By Christy Sillman
14 Sep

Knowing What to Know

Monday, September 14, 2015

One of the hardest things about being an adult with congenital heart disease is knowing what to watch for and when to call the doctor. For the longest time I hesitated before calling my doctor for something I was concerned about. I didn’t want to bother him, I didn’t want to seem annoying, and I wasn’t sure if my issue was worthy of a call. Now, as the person who receives the calls, I’m here to tell you the importance of calling.

ACHD patients’ knowledge base regarding their CHD and health is varied. There are the patients who have medical training (like myself), received honorary medical training from their cardiologist or parents, or have simply dedicated hours to research and self-driven education on their condition. There are also patients who were sheltered from the knowledge, were anxious about learning more, or who simply have a difficult time understanding the complexities of their condition. Whatever range you fall into—it doesn’t matter.

Your job is not to figure out what is going on—you are not Dr. Google. Your job is to know the number to call and the person to talk to about the issue, and have him or her help guide you in what to do.

In my experience, I have found it helpful to categorize my question/issue into four categories: not active, active, urgent, and emergent.

Not active questions are general questions that can wait for your next clinic visit, or can be messaged to the office with no definite deadline for response. Examples of these questions include “What does that one thing on my MRI report mean?” or “When do you think we should do another catheterization?”

Active questions are general questions with a timeline. You can’t necessarily wait until the next clinic appointment (especially if it’s a year away), but you don’t need to wake anyone at night for this. These questions are best asked during regular business hours—make sure the person taking the message knows your timeline. Examples of these questions would include: “I’m going to the dentist in two weeks, do I need to take antibiotics before?” or “I need help scheduling an appointment with radiology for that test you ordered.”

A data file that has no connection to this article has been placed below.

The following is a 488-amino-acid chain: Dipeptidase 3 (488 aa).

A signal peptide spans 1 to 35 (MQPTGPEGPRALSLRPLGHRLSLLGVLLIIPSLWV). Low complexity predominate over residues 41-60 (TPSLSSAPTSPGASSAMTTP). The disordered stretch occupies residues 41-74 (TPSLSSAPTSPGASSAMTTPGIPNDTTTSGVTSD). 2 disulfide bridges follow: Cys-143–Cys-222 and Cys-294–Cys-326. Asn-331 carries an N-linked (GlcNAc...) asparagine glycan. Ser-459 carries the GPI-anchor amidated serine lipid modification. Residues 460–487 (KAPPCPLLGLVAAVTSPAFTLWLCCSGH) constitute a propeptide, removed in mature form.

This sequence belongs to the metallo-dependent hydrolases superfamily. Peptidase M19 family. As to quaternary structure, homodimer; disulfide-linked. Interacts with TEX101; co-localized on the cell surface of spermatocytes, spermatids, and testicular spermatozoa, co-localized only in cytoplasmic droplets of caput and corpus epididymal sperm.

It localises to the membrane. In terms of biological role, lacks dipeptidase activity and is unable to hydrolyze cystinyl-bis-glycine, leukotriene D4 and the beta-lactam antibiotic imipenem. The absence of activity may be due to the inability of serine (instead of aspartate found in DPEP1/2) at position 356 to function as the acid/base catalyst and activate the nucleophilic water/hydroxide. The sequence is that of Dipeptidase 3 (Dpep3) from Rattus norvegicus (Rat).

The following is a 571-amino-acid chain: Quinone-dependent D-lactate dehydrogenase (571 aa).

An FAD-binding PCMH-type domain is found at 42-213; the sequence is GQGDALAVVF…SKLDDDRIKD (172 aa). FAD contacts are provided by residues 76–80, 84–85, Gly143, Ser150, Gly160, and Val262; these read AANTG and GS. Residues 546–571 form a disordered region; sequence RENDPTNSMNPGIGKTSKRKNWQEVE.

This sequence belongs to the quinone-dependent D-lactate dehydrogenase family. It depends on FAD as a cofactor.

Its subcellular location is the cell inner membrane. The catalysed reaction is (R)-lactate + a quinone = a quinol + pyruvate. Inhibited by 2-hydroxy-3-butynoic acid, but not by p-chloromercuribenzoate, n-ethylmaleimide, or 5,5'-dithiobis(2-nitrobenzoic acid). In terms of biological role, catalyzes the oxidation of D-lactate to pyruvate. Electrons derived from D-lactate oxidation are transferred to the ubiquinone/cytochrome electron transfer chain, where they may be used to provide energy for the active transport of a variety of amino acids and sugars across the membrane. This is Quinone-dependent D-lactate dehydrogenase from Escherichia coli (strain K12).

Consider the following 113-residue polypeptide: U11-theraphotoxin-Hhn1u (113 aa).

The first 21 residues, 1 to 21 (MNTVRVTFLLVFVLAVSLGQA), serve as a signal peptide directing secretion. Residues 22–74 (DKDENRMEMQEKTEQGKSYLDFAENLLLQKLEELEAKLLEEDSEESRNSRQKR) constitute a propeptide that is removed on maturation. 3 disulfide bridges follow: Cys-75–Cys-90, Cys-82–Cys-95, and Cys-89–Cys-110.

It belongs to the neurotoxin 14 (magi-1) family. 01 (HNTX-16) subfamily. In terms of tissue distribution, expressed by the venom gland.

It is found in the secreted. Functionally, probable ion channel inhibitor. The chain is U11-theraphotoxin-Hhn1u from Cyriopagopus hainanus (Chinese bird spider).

Urgent questions are usually related to new or worsening symptoms. You can further categorize these as “Can it wait until the morning?” vs “I need to call someone now.” If you’re not sure—just call. Your doctor shouldn’t get mad if you’re having symptoms that are keeping you up at night.

Emergent issues are active symptoms that are impacting your life to the point where you need to be evaluated ASAP. Generally speaking, if you’re thinking about calling 911—just call 911. People call 911 for a ride to McDonald's—you have congenital heart disease. You have a legitimate reason to call 911.

When in doubt, just call. The cardiac care associate (nurse, nurse practitioner, physician assistant) is there to help you and to be the liaison between you and the doctor.

I encourage every patient to know your doctor’s urgent number, find out if they have a 24/7 number, and to ask your doctor what symptoms would be concerning for their individual CHD.

Luckily, ACHA has developed a wonderful tool—the Personal Health Passport. I encourage everyone to complete this passport and have it handy in case of emergencies. You may be the knowledgeable, medically-trained patient, but it is very hard to explain your complicated cardiac history when you are not feeling well, or Heaven forbid, unable to.

Go over the passport with your doctor or cardiac care associate at your next appointment. Most of your important information is included in the passport. If your doctor’s office does not have an ACHA health passport available to you, contact ACHA and they will mail you one, or download a PDF of the passport here

I’ve filled mine out—have you?

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Disclaimer

The opinions expressed by ACHA bloggers and those providing comments on the ACHA Blog are theirs alone, and do not reflect the opinions of the Adult Congenital Heart Association or any employee thereof. ACHA is not responsible for the accuracy of any of the information supplied by the ACHA bloggers.

The contents of this blog are presented for informational purposes only, and should not be substituted for professional advice. Always consult your physicians with your questions and concerns.